The medical devices industry continues to be a hotbed of innovation, with activity driven by increased need for homecare, preventative treatments, early diagnosis, reducing patient recovery times and improving outcomes, as well as the growing importance of technologies, such as machine learning, augmented reality, 5G and digitalization. In the last three years alone, there have been over 450,000 patents filed and granted in the medical devices industry, according to GlobalData’s report on Innovation in Medical Devices: Optical stimulation sleeping aids.
However, not all innovations are equal and nor do they follow a constant upward trend. Instead, their evolution takes the form of an S-shaped curve that reflects their typical lifecycle from early emergence to accelerating adoption, before finally stabilising and reaching maturity.
Identifying where a particular innovation is on this journey, especially those that are in the emerging and accelerating stages, is essential for understanding their current level of adoption and the likely future trajectory and impact they will have.
150+ innovations will shape the medical devices industry
According to GlobalData’s Technology Foresights, which plots the S-curve for the medical devices industry using innovation intensity models built on over 550,000 patents, there are 150+ innovation areas that will shape the future of the industry.
Within the emerging innovation stage, neurostimulation therapy, smart physiotherapy devices, and real-time IR thermographic imaging are disruptive technologies that are in the early stages of application and should be tracked closely. Precision radiotherapy, electric atomisers, and bio-active prosthesis coating are some of the accelerating innovation areas, where adoption has been steadily increasing. Among maturing innovation areas are bioresorbable stent coating and cryogenic tissue treatment, which are now well established in the industry.
Innovation S-curve for the medical devices industry
Optical stimulation sleeping aids is a key innovation area in the medical devices industry
Optical stimulation is a neural stimulation technique used to manage nervous system conditions, such as insomnia and sleep-wake cycle, by precisely generating stimuli in a discrete population of neural receptors. It can be performed using infrared neural stimulation (INS) or genetic modification of neurons, a method called optogenetics. It will replace the electrical stimulation technique as it allows fine control over neural stimulation and reduces current dissipation to insignificant receptors, thereby improving the therapeutic effect on the targeted region.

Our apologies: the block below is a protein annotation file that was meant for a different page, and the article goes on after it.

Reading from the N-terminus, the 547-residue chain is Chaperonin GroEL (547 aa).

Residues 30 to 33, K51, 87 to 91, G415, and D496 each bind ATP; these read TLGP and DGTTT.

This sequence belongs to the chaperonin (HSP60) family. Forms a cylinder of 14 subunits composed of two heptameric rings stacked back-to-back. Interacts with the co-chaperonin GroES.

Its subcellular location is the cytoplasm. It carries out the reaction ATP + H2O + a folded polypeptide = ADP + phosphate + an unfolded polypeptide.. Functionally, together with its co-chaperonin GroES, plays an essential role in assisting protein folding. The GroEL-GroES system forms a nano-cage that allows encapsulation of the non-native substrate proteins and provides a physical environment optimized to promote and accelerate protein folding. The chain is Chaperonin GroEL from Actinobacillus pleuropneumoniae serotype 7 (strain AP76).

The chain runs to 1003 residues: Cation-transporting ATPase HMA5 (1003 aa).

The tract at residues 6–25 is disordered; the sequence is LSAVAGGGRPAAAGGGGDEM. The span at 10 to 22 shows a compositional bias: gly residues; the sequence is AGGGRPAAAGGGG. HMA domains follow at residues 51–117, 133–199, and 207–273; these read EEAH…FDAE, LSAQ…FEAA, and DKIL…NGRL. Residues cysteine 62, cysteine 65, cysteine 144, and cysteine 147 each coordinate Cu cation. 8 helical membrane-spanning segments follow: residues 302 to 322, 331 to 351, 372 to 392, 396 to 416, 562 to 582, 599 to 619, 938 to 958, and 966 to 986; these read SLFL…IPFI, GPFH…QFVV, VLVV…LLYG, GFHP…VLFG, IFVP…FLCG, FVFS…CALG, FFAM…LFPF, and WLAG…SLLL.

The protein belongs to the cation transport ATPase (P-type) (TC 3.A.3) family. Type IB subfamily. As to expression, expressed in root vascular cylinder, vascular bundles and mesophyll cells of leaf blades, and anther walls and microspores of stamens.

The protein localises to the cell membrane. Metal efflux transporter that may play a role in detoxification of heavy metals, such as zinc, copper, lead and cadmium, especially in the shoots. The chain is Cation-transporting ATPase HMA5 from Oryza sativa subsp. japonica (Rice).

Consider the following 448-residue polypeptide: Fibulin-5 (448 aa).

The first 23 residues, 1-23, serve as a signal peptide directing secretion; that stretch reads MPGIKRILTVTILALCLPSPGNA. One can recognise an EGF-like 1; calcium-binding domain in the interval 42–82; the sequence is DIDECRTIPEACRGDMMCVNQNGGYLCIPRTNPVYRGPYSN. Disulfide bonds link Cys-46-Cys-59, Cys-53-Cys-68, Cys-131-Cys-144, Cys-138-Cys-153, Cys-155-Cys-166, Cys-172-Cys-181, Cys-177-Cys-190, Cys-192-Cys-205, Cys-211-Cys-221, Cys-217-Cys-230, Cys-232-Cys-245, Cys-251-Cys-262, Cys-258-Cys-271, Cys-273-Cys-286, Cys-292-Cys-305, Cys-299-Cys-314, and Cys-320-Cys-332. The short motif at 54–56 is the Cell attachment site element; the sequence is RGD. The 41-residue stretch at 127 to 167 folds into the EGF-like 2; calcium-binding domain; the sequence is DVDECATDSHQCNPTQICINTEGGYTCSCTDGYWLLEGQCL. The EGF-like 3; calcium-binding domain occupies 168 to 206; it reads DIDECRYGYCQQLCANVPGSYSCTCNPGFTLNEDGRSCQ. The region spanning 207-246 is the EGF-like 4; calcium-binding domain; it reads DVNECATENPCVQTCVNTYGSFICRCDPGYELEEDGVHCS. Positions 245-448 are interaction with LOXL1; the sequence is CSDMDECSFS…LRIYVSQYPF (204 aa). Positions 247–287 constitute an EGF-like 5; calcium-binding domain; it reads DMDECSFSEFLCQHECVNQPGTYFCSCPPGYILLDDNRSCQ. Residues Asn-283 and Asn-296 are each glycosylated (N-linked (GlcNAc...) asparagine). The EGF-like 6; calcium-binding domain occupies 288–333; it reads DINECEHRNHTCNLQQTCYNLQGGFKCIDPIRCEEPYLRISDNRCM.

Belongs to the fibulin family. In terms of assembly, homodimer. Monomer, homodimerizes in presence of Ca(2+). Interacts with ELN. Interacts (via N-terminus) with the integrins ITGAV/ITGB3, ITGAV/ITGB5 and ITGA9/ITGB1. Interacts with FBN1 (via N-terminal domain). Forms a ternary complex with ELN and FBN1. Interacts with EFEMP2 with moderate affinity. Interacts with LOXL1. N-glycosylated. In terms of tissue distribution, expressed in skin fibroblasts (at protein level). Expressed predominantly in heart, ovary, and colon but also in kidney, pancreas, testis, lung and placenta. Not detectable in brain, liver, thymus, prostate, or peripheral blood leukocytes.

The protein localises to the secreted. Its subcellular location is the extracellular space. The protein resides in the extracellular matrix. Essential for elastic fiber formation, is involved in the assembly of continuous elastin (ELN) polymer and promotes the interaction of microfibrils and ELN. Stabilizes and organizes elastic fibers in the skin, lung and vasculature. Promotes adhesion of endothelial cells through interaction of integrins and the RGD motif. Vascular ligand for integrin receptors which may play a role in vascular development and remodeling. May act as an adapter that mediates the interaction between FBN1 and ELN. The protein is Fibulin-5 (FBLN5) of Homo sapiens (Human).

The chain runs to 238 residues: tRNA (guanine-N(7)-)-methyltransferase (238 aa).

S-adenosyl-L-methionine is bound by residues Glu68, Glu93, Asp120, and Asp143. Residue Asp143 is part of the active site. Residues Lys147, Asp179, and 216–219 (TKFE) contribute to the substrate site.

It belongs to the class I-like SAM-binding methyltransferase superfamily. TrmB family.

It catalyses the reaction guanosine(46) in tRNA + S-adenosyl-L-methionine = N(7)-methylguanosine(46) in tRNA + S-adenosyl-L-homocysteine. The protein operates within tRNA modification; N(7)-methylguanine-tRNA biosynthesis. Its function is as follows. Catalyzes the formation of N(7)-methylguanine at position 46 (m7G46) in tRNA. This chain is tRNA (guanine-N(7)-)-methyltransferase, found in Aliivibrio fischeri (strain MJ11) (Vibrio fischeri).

GlobalData’s analysis also uncovers the companies at the forefront of each innovation area and assesses the potential reach and impact of their patenting activity across different applications and geographies. According to GlobalData, there are 30 companies, spanning technology vendors, established medical devices companies, and up-and-coming start-ups engaged in the development and application of optical stimulation sleeping aids.
Key players in optical stimulation sleeping aids – a disruptive innovation in the medical devices industry
‘Application diversity’ measures the number of different applications identified for each relevant patent and broadly splits companies into either ‘niche’ or ‘diversified’ innovators.
‘Geographic reach’ refers to the number of different countries each relevant patent is registered in and reflects the breadth of geographic application intended, ranging from ‘global’ to ‘local’.
Patent volumes related to optical stimulation sleeping aids
Source: GlobalData Patent Analytics
Magic Leap is the leading patent filer in the field of optical stimulation sleeping aids. Some other leading patent filers include Koninklijke Philips, Signify and Johnson & Johnson.
In terms of application diversity, Magic Leap leads the pack, followed by Light Field Lab and CareGroup. By means of geographic reach, Apira Science holds the top position, followed by Sensai and Tsubota Laboratory in the second and third spots, respectively.
With more people facing sleep disorders due to factors, such as lifestyle changes and stress, demand for these devices is growing. Continuous advancements in technology and proper integration of the same into optical stimulation sleeping aids will further improve the precision and specificity of neurostimulation, thereby enhancing efficacy.
To further understand the key themes and technologies disrupting the medical devices industry, access GlobalData’s latest thematic research report on Medical Devices.